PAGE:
Good, wholesome food but nothing can outshine fried potato perfection
Everybody loves chips.
Some have a favourite chippy, some look back longingly to the days when a chip pan was part of the family, others love fast food fries.
But everybody loves chips, they’re a global guilty pleasure – and when done the right way one of life’s great delights.
Rodney Sales at The Leeds Arms in South Anston knows how to make great chips – so good he cooks them thrice.
These columns have lightheartedly asserted you can tell the quality of a place by the chips it serves. And it’s true.
If a restaurant, pub or cafe can’t be bothered or doesn’t know how to do decent chips it’s probably not too bothered about other things either.
Chef Rodney Sales is clearly bothered about his chips, as he is about pretty much everything he puts on the tables in the refurbished Orangery extension at the Leeds Arms.
Rodney and his partner Emma Stakker were poached as a pair from the Green Bean café in the Green Scene garden centre just down the road at Todwick and run by Rodney’s mum and dad, where they had attracted the attention of foodies from far and wide with their lunches, sandwiches and Bistro Friday nights.
No wonder, they do good food.
There’s a new menu at the Orangery – but it doesn’t start until the day after we got there so choices are limited as the old menu is being phased out.
These things happen, menus are changing at this time of year and The Leeds Arms is redoing its bar menu as well – sandwiches, chicken, burgers – the tagliatelle is very popular apparently.
When we walked in to the bar we were greeted by friendly staff and taken to the table of our choice – it was Tuesday and quiet.
It was a cold night so we chose a seat near the heater. The place has a good feel to it, newly done out with clean, classic lines.
One slightly disappointing aspect is that they only have Greene King beers, not a local one to be had, though the glass of Green King bitter I had was pretty decent.
For starters we chose the Cullen skink and a walnut and rocket salad.
Both looked beautiful as they arrived , the skink with layers of smoked haddock stacked in the middle of the bowl and surrounded by a sea of creamy, smoky liquor that really packed in flavour.
The fish was tender and moist though maybe a tad overcooked for me but the whole thing was delicious and a warming start with good and crusty bread.
The salad was plentiful, and that special pairing of walnuts and blue cheese dressing was delicious.
Just inside the bar area and within earshot three blokes were swapping travel tales over a few pints and their conversation went on to animal smuggling and happily drowned out the slightly screechy piped music that to me didn’t really have much point.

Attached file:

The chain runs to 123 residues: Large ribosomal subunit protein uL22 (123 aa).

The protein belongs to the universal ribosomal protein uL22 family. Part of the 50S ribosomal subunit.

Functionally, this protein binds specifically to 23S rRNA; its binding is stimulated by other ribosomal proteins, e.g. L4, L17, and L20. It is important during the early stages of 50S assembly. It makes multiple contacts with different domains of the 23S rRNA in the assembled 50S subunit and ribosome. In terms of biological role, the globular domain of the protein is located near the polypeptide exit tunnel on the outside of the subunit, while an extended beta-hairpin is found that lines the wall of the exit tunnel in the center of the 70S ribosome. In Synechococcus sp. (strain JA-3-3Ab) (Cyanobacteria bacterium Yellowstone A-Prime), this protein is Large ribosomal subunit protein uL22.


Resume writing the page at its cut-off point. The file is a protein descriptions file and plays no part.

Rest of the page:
For main course I went fish again – although sea bass seems to be on every menu these days I can’t remember the last time I had it, so it was a no-brainer and one that will feature on the new menu.
My wife had a T-bone pork steak with what should have been black pudding mash but as she’s not keen on black pudding we ordered that separate so I could take care of it.
The bass came on peas and mange tout and topped with samphire and capers that brought freshness and sharpness to the beautifully cooked fillet of fish with its crisp skin and soft, moist flesh. The black pudding was good too.
Then there were those chips.
Deep brown, medium cut, as crunchy as crisps on the outside then soft and waxy inside, absolutely top class.
“He cooks them three times,” offered Emma when I complimented her on the deep-fried masterpieces. – he being her partner Rodney – they came to the Leeds Arms in September and the place has been gaining in popularity ever since – they had 70 in on Mothers’ day.
“He boils them first and fries them twice, he’s dead keen on getting them right.”
In a Homer Simpson-esque daydream the chip addict in me wonders if they would be even better cooked FOUR times.
I had to check for drool when I finally snapped out of it.
We had a glass of very decent house sauvignon blanc, fruity and slightly tart, that went a treat with the fish.
For dessert we had a lemon tart with raspberry coulis and marscapone ice cream plus a slice of home-made Victoria sponge.
The huge wedge of sponge was light but had substance and not a whiffly lightweight thing, the buttercream was rich and complemented perfectly by the layer of jam. Good home-made cake.
The lemon tart had a terrific belt of sharpness, the pastry was light and the whole thing rich and lovely. The marscapone ice cream – from Joe’s Ices in Beighton – creamy and delicious and set off by a swirl of raspberry coulis.
All good, wholesome food but nothing could outshine those chips.
With a glass of white wine and half of bitter our bill came to £47.15.
Star ratings out of five
The Leeds Arms, 29 Sheffield Road, South Anston, S25 5DT, Tel. 01909 566144